If you have any questions about this or other matters please do ask.

Jamie

Squat Challenge

Whilst western society has evolved somewhat in some areas, it has definitely declined in others.

What’s declined? Specifically I’m referring to strength, agility, mobility and how we interact poorly with our environments compared to history and indeed, other cultures.

Posture in particular has slid downwards… like the chins of many an iPad addicted child!

Humans were never meant to sit for hours a day, were never meant to sit on a chair and where never meant to spend countless hours with a forward hanging head. We were made to move and when we were to rest, sitting in a deep squat is our design.

Now, whilst modern ‘progress’ has given us chairs to sit and rest, it isn’t the same. More clearly, it’s not the same physiologically. The evidence is clear. Knee, ankle, hip and back pain is rife today with an unbalanced number of people.

posture evolution

So what are the benefits of sitting in a Squat?

  • Improved Ankle mobility and stability
  • Improved Knee stability
  • Improved hip mobility and stability
  • Improved thoracic spine mobility
  • Improved intestinal health and bowel movements
  • Improved capacity to undertake everyday activities
  • Improved ability to get to the floor (and up again) as you age

The Challenge

This challenge is simple, yet may prove testing. The goal each day is to spend time in a deep, rested squat position. The time per day is be accumulated and not necessarily carried out in one set – unless you can. You can spend the time over as many efforts as you like.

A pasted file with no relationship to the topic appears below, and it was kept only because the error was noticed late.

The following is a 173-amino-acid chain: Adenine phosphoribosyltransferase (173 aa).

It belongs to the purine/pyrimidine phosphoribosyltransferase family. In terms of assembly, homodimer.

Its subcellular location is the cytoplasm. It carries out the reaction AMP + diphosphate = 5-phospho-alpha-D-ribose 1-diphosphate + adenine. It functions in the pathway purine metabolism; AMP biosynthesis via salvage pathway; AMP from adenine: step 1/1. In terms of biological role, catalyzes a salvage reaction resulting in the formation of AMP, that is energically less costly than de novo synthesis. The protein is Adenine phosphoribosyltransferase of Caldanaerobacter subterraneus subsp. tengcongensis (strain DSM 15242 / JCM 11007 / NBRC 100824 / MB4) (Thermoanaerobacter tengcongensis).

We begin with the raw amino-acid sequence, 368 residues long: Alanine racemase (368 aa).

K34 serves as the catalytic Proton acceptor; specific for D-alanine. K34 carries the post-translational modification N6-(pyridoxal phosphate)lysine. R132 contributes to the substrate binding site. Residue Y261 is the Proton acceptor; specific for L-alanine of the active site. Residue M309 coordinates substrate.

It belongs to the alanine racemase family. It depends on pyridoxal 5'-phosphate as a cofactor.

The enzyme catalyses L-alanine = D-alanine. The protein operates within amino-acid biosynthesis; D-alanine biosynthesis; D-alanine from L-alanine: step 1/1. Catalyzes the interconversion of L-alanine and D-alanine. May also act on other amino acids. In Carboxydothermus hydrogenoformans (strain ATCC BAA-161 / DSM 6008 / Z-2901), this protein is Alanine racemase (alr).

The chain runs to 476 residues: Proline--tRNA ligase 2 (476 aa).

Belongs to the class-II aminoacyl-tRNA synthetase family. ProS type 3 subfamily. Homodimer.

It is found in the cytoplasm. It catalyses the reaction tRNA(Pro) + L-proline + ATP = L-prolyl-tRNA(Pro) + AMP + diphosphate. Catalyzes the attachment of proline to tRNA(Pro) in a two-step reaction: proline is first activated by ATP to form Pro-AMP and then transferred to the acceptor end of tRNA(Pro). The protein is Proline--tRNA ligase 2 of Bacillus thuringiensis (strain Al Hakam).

By the end of the 28 days the goal is to accumulate a total of 30 minutes.

How to record

You can record your daily efforts either with a simple record sheet or use your smart phones Stopwatch. Every time you sit into a squat, start the timer and stop it when you stand. Just continue the timer per set.

Rules of the Squat Challenge

  1. No REST days during the 28 days.
  2. Per day your gaol is to ACCUMULATE the allocated time. Take as many sets as needed. Work harder some days and easier other days.
  3. Foot width – around shoulder width apart. Find what works best for you to allow for maximal depth and relaxation.
  4. Foot angle – don’t stress about dogmatic musts in terms of foot angle. Again, find what works best for you.
  5. How deep should you squat? As deep as you can. If you do need support to gain some initial depth or even comfort, use a chair, a door frame or whatever is safe to hold onto to allow you to sit deep, deeper and deeperer!
  6. No tension – The squat is a RESTED position. Don’t worry about keeping a flat, upright back or tight abs. Just sit and chill.
  7. No pain. Don’t be silly and turn this into a pain enduring challenge. Do what you can do on any given set.
  8. Can’t keep heals on the floor? Raise the heals a little. Use piece of wood, two small weights discs or even the toes of your shoes.
  9. Footwear – best footwear is no footwear. Socks, sure. Shoes, try not to.
  10. Share. Don’t be a selfish squatter – share with others the many wonders of squatting, this challenge and even get the family joining in when you do your squat sessions.